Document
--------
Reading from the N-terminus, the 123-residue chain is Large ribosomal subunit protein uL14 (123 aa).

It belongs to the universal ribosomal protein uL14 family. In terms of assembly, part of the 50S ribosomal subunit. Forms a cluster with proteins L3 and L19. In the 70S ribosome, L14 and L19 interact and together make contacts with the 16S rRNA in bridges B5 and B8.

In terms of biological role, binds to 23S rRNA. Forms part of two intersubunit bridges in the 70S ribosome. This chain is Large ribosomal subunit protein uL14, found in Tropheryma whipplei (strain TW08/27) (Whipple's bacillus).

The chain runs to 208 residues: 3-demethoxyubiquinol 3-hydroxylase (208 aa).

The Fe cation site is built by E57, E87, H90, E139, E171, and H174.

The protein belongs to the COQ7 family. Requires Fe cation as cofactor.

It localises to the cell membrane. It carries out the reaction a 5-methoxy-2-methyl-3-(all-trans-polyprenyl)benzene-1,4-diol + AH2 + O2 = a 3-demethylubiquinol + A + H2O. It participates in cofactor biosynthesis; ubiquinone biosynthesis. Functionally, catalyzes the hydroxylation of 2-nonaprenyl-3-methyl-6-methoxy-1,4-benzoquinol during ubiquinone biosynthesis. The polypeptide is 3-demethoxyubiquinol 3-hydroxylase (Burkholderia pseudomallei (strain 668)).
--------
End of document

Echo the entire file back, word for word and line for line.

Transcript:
Reading from the N-terminus, the 123-residue chain is Large ribosomal subunit protein uL14 (123 aa).

It belongs to the universal ribosomal protein uL14 family. In terms of assembly, part of the 50S ribosomal subunit. Forms a cluster with proteins L3 and L19. In the 70S ribosome, L14 and L19 interact and together make contacts with the 16S rRNA in bridges B5 and B8.

In terms of biological role, binds to 23S rRNA. Forms part of two intersubunit bridges in the 70S ribosome. This chain is Large ribosomal subunit protein uL14, found in Tropheryma whipplei (strain TW08/27) (Whipple's bacillus).

The chain runs to 208 residues: 3-demethoxyubiquinol 3-hydroxylase (208 aa).

The Fe cation site is built by E57, E87, H90, E139, E171, and H174.

The protein belongs to the COQ7 family. Requires Fe cation as cofactor.

It localises to the cell membrane. It carries out the reaction a 5-methoxy-2-methyl-3-(all-trans-polyprenyl)benzene-1,4-diol + AH2 + O2 = a 3-demethylubiquinol + A + H2O. It participates in cofactor biosynthesis; ubiquinone biosynthesis. Functionally, catalyzes the hydroxylation of 2-nonaprenyl-3-methyl-6-methoxy-1,4-benzoquinol during ubiquinone biosynthesis. The polypeptide is 3-demethoxyubiquinol 3-hydroxylase (Burkholderia pseudomallei (strain 668)).